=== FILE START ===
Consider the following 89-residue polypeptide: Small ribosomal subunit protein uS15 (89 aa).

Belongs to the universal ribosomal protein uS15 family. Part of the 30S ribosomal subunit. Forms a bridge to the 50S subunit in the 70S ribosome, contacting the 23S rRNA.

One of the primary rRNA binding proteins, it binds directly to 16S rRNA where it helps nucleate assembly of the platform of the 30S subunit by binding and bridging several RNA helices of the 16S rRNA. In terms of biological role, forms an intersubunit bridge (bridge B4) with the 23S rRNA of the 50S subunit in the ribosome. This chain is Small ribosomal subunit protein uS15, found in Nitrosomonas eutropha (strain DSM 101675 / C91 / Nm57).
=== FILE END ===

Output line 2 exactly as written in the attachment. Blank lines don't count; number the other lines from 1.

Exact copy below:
Belongs to the universal ribosomal protein uS15 family. Part of the 30S ribosomal subunit. Forms a bridge to the 50S subunit in the 70S ribosome, contacting the 23S rRNA.